All of the recommendations of the Forde report have either been completed or considered but not progressed, according to a document provided to Labour’s national executive committee at its November meeting.
The document, seen by LabourList, states that 154 of the 165 recommendations set out in the Forde report – which investigated allegations of bullying, racism, sexism and factionalism made in an internal party document leaked in 2020 – have now been completed, with the remaining 11 considered but not progressed.
The document states that it “updates the NEC on the final implementation of the recommendations” and particularly on progress made since July 2023, when the NEC was informed that 97 of the recommendations were completed and 57 still underway.
The Forde report, which was published last year, concluded that there were “serious problems of discrimination in the operations of the party”.
‘This is major progress and a contrast to other parties’
One NEC source said: “There is still more work to do, particularly on looking at how culture feeds into representation – how do we remove those barriers, and racism is a big one.
“But this is major progress for the party to get to this position and have not just ticked off the Forde report recommendations, but more importantly listened to members who have been complaining about this.
“The training we’ve been developing particularly around anti-Black racism has been in conjunction with lots of stakeholders, from unions to councillors who have experienced distasteful remarks and events.
“So there’s lots done but more to do. It’s encouraging we’re here and a clear contrast to where other political parties are. It’s a really good moment for the party.”
Some of the recommendations not progressed include changes to the complaints process that LabourList understands party officials believed to be incompatible with processes introduced in the wake of the separate Equality and Human Rights Commission report on Labour.
Party previously accused of being ‘slow’
Speaking to Channel 4 News in May, Martin Forde KC, who led the inquiry, said progress following the report had been “slow”, adding that he is “keeping a kind of wary eye on what is and isn’t done”.
The broadcaster reported at the time that it had seen a letter drafted by Black Labour MPs demanding “urgent action” from the leadership on anti-Black racism and the implementation of the recommendations set out in the report.
According to Channel 4 News, the letter stated: “Despite our party’s claims to be anti-racist… we, our members and supporters are losing faith in the ability and commitment of this leadership to tackle the issues raised in the Forde report.”
The Labour Party said in a statement to the broadcaster that it was “fully committed to tackling racist and discriminatory attitudes wherever they arise”, adding that it had “implemented the bulk of the recommendations”, with “the delivery of further recommendations… underway”.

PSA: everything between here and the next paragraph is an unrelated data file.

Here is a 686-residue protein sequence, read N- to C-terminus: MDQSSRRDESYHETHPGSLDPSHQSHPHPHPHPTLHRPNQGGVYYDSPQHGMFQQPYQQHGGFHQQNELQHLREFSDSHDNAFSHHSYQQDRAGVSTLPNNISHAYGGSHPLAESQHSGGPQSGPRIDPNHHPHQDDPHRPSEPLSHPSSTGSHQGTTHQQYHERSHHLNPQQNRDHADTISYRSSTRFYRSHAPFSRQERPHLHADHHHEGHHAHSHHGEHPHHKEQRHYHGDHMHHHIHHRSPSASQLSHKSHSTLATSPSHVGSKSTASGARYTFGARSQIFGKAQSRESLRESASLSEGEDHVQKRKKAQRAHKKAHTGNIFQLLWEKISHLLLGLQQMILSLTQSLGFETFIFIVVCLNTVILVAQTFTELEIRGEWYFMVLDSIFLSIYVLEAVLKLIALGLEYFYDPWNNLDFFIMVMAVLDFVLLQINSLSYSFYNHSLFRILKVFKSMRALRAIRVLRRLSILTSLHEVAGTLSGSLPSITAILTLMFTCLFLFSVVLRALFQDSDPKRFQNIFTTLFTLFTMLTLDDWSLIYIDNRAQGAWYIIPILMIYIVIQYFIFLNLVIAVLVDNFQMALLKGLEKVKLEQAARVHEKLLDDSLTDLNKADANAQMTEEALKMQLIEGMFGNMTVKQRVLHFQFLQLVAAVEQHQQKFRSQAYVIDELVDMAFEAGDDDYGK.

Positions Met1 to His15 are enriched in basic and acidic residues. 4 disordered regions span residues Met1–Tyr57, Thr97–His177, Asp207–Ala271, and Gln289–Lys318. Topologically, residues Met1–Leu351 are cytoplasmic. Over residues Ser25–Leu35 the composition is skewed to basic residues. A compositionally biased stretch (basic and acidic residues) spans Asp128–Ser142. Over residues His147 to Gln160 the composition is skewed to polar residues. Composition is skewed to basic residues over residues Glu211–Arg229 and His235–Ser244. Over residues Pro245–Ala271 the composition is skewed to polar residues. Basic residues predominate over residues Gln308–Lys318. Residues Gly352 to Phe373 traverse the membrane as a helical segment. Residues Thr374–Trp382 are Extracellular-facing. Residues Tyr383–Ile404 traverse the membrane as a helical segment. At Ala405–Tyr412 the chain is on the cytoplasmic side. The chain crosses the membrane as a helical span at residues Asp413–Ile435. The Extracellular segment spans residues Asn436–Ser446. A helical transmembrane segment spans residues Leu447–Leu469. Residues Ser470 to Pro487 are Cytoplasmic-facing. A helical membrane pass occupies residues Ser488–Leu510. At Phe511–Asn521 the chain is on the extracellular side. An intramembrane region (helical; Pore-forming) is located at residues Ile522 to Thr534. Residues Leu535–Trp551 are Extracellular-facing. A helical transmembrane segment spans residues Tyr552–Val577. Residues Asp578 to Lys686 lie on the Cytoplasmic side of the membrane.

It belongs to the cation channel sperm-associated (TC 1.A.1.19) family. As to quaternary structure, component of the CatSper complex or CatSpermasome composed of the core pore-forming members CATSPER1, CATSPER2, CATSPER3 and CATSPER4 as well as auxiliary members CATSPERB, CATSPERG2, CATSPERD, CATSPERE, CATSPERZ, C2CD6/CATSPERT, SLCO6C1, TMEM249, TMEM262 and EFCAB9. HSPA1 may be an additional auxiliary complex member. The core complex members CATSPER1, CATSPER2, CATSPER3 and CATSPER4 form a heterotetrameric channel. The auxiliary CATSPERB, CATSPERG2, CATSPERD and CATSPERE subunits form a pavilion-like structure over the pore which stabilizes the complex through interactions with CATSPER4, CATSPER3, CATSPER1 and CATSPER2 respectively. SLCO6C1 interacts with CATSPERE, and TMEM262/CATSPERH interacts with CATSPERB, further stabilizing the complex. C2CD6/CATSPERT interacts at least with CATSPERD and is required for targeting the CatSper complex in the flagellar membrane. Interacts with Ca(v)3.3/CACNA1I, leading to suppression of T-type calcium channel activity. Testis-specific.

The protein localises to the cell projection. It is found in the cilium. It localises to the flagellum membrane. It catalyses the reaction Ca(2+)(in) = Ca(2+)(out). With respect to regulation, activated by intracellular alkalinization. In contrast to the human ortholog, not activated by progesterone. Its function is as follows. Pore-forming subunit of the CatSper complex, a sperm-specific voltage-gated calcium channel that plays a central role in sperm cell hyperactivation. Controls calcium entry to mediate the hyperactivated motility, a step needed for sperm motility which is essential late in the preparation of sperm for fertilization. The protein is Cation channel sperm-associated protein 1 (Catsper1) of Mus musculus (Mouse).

Labour providing training in Afrophobia and anti-Black racism
The document provided to the NEC at its latest meeting outlines the “considerable activity” that has been underway on the report’s remaining recommendations since July, including on the development of an “Afrophobia and anti-Black training package”.
It states that the development of the package is “well underway”, with the training expected to start being rolled out in early 2024 for audiences of party staff, NEC members and Labour MPs, peers, MSPs, Senedd members, local government mayors and councillors, as well as members.
The document also reveals that a new code of conduct for staff and staff social media policy have been developed and will be implemented following a “formal consultation” with staff trade unions, which has now commenced.
Labour: ‘These are issues we continue to prioritise’
Labour did not respond when approached for comment earlier this week, but a party spokesman told LabourList and other journalists in parliament today the NEC had been “implementing the Forde report”, and “taken on the vast bulk of the recommendations”.
“We continue to take the issues that the Forde report highlighted that had happened under the previous leadership very seriously. We’ve had a lot of party staff and NEC capacity on going through the recommendations in detail, ensuring that we deliver on the recommendations that are in there.
“We remain committed to tackling those issues that occurred under the previous leadership.”
Asked if it marked “job done”, they added that “you wouldn’t want to say it’s ever done. “These are issues that we continue to prioritise as a party and ensure we are continuing to operate at all levels in the best possible way.”
But a spokesperson for campaign group Compass claimed “factional” behaviour within the party such as blocking left-wing candidates showed its structure and culture was still in “desperate need of reform”.
Compass director Neal Lawson, who recently faced potential expulsion, warned the party must not become a “narrow clique”, adding: “Labour may have made some limited progress, but there is still a great deal to be done, and change must come from the top.”